Henri Cartier-Bresson, By Clément Chéroux

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Though the reputation of the great French lensman is currently in post-mortem decline, as the stock of downbeat photographers such as Stephen Shore and William Eggleston continues to soar, this little book reminds of the prodigious talent that produced many of the most famous images of the 20th century. Born in 1908 to an artistic family that made its money through thread-making (we even get to see some "Cartier-Bresson" reels on page 14), the young Henri arrived in Paris just in time for the flowering of surrealism. A little-known self-portrait of his legs lying on the edge of a precipice deserves to be one of the most celebrated works in this genre.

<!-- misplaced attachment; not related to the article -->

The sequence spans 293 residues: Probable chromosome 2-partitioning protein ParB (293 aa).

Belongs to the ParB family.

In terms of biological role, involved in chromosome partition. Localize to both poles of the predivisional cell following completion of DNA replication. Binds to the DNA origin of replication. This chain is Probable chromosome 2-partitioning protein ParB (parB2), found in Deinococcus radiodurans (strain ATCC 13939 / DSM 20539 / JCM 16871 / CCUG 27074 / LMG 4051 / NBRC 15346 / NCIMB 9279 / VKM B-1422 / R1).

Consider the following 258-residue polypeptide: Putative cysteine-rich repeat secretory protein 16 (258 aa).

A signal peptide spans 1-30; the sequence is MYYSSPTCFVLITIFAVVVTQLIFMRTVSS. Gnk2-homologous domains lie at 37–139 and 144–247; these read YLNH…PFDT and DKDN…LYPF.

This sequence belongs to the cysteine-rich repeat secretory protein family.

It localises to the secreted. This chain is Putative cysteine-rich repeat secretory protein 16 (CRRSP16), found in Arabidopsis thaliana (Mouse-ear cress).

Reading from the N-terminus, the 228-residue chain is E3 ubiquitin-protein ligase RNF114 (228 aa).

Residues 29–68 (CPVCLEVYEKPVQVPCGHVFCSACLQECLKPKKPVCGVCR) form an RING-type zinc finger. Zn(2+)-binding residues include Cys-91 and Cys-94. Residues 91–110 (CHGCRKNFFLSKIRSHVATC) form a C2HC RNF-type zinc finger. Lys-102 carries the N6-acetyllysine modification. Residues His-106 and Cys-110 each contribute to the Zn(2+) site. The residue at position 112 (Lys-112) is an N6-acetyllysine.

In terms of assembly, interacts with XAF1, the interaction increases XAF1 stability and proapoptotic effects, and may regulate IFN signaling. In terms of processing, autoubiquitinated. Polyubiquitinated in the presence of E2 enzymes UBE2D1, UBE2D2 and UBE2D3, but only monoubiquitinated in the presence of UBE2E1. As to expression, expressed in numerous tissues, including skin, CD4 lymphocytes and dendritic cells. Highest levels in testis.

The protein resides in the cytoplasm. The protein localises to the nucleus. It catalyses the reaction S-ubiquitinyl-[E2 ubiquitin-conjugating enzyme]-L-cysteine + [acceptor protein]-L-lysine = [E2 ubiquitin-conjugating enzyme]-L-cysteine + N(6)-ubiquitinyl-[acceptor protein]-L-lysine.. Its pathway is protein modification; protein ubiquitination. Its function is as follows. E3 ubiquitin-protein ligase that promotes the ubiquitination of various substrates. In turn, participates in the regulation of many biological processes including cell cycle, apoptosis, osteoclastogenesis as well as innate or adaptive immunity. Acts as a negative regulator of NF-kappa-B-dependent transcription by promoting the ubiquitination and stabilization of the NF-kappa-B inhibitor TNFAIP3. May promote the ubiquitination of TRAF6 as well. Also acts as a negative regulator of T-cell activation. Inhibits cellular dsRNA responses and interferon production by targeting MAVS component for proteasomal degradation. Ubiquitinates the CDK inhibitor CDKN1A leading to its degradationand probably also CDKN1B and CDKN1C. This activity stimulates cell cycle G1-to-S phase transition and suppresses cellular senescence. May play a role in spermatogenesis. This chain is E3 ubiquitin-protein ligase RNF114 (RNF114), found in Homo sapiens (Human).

His ability to capture "the decisive moment" took him to the heights of photo-journalism, though there is always a painterly finesse in his images. His irresistible photograph of two beautiful girls being admired by two burnished army officers at a trolley stop in Moscow in 1955 reassuringly revealed that ordinary human feelings survived behind the Iron Curtain. The same ability to snatch the instant applied to his portraiture. As he remarked of a 1971 session at which he caught the pent-up mania of Ezra Pound: "I think I took one good photo, and four other passable ones, but no others." The images reproduced here of Stravinsky, Colette and a pouting Truman Capote are definitive portraits. The moment of Cartier-Bresson is sure to return.

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